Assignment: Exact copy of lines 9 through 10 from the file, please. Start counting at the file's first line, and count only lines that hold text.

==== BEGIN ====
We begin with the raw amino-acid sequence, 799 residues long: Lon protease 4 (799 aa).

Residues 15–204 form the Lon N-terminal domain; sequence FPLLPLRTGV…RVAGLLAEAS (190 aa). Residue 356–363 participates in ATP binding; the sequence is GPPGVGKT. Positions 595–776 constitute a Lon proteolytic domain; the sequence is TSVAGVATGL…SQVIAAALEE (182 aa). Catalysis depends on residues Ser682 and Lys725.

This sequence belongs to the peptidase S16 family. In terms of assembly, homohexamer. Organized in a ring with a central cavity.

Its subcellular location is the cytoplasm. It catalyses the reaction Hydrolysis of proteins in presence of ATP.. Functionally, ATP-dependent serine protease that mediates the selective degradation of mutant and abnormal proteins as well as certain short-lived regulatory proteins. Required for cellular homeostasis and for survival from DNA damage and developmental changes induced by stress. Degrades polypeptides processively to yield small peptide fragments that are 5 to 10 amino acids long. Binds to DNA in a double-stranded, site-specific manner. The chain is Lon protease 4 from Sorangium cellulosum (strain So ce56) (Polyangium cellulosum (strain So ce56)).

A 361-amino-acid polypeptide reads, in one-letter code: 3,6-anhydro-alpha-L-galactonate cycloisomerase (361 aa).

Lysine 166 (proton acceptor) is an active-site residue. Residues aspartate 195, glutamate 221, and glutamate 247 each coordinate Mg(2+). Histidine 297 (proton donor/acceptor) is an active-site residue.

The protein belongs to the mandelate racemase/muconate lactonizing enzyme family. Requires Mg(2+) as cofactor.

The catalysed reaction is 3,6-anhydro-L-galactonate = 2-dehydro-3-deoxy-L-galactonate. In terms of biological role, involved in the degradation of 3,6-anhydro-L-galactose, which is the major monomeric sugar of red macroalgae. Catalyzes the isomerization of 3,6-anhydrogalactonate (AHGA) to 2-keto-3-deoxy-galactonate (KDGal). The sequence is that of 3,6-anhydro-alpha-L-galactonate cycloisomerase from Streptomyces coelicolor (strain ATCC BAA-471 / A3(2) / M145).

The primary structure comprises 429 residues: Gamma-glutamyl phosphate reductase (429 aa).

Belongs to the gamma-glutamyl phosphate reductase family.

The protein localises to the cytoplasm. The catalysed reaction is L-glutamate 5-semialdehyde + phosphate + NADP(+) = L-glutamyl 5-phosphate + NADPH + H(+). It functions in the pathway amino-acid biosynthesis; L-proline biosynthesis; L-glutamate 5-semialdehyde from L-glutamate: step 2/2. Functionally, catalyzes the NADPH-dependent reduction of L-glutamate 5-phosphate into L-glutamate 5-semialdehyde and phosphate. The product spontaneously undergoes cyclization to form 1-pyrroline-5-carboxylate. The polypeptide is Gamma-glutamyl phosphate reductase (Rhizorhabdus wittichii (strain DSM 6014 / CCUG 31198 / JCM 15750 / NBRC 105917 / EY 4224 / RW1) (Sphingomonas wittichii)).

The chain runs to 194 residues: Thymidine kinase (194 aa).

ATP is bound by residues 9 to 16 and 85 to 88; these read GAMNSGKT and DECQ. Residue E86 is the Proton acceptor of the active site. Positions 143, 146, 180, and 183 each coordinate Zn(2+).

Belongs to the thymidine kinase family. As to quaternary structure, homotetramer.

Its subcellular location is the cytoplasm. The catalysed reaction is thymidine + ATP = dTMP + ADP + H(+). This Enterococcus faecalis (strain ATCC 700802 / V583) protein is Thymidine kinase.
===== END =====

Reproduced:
The primary structure comprises 429 residues: Gamma-glutamyl phosphate reductase (429 aa).

Belongs to the gamma-glutamyl phosphate reductase family.